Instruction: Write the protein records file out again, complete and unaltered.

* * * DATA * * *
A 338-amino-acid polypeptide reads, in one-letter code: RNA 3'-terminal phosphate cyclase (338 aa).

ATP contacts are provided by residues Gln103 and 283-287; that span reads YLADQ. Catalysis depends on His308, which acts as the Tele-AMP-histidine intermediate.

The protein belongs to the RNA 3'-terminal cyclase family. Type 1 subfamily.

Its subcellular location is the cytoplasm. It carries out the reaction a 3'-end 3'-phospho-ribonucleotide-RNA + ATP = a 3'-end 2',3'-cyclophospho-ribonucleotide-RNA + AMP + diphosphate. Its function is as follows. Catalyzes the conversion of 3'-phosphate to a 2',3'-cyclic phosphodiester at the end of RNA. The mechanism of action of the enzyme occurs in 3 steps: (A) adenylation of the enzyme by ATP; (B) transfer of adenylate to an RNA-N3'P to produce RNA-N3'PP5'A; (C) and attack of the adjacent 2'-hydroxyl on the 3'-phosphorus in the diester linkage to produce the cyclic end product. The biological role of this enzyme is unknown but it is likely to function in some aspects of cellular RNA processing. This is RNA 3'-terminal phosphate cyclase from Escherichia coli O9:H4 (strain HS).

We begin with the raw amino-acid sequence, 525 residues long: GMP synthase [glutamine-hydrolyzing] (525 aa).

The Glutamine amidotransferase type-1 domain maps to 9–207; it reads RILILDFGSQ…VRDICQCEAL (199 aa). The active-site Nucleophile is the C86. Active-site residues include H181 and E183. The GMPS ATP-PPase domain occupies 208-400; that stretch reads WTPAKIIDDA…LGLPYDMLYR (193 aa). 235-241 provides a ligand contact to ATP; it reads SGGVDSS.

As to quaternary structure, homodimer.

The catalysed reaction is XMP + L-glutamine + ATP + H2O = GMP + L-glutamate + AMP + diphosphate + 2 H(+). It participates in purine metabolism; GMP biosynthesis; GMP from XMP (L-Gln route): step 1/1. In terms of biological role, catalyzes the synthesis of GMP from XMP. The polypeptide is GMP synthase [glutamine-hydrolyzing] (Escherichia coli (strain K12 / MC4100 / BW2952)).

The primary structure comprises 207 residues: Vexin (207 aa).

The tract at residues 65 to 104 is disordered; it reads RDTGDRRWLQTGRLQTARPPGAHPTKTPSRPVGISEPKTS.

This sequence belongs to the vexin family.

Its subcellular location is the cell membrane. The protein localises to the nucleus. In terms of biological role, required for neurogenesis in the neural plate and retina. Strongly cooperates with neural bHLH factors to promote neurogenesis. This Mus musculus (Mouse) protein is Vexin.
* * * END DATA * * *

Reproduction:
A 338-amino-acid polypeptide reads, in one-letter code: RNA 3'-terminal phosphate cyclase (338 aa).

ATP contacts are provided by residues Gln103 and 283-287; that span reads YLADQ. Catalysis depends on His308, which acts as the Tele-AMP-histidine intermediate.

The protein belongs to the RNA 3'-terminal cyclase family. Type 1 subfamily.

Its subcellular location is the cytoplasm. It carries out the reaction a 3'-end 3'-phospho-ribonucleotide-RNA + ATP = a 3'-end 2',3'-cyclophospho-ribonucleotide-RNA + AMP + diphosphate. Its function is as follows. Catalyzes the conversion of 3'-phosphate to a 2',3'-cyclic phosphodiester at the end of RNA. The mechanism of action of the enzyme occurs in 3 steps: (A) adenylation of the enzyme by ATP; (B) transfer of adenylate to an RNA-N3'P to produce RNA-N3'PP5'A; (C) and attack of the adjacent 2'-hydroxyl on the 3'-phosphorus in the diester linkage to produce the cyclic end product. The biological role of this enzyme is unknown but it is likely to function in some aspects of cellular RNA processing. This is RNA 3'-terminal phosphate cyclase from Escherichia coli O9:H4 (strain HS).

We begin with the raw amino-acid sequence, 525 residues long: GMP synthase [glutamine-hydrolyzing] (525 aa).

The Glutamine amidotransferase type-1 domain maps to 9–207; it reads RILILDFGSQ…VRDICQCEAL (199 aa). The active-site Nucleophile is the C86. Active-site residues include H181 and E183. The GMPS ATP-PPase domain occupies 208-400; that stretch reads WTPAKIIDDA…LGLPYDMLYR (193 aa). 235-241 provides a ligand contact to ATP; it reads SGGVDSS.

As to quaternary structure, homodimer.

The catalysed reaction is XMP + L-glutamine + ATP + H2O = GMP + L-glutamate + AMP + diphosphate + 2 H(+). It participates in purine metabolism; GMP biosynthesis; GMP from XMP (L-Gln route): step 1/1. In terms of biological role, catalyzes the synthesis of GMP from XMP. The polypeptide is GMP synthase [glutamine-hydrolyzing] (Escherichia coli (strain K12 / MC4100 / BW2952)).

The primary structure comprises 207 residues: Vexin (207 aa).

The tract at residues 65 to 104 is disordered; it reads RDTGDRRWLQTGRLQTARPPGAHPTKTPSRPVGISEPKTS.

This sequence belongs to the vexin family.

Its subcellular location is the cell membrane. The protein localises to the nucleus. In terms of biological role, required for neurogenesis in the neural plate and retina. Strongly cooperates with neural bHLH factors to promote neurogenesis. This Mus musculus (Mouse) protein is Vexin.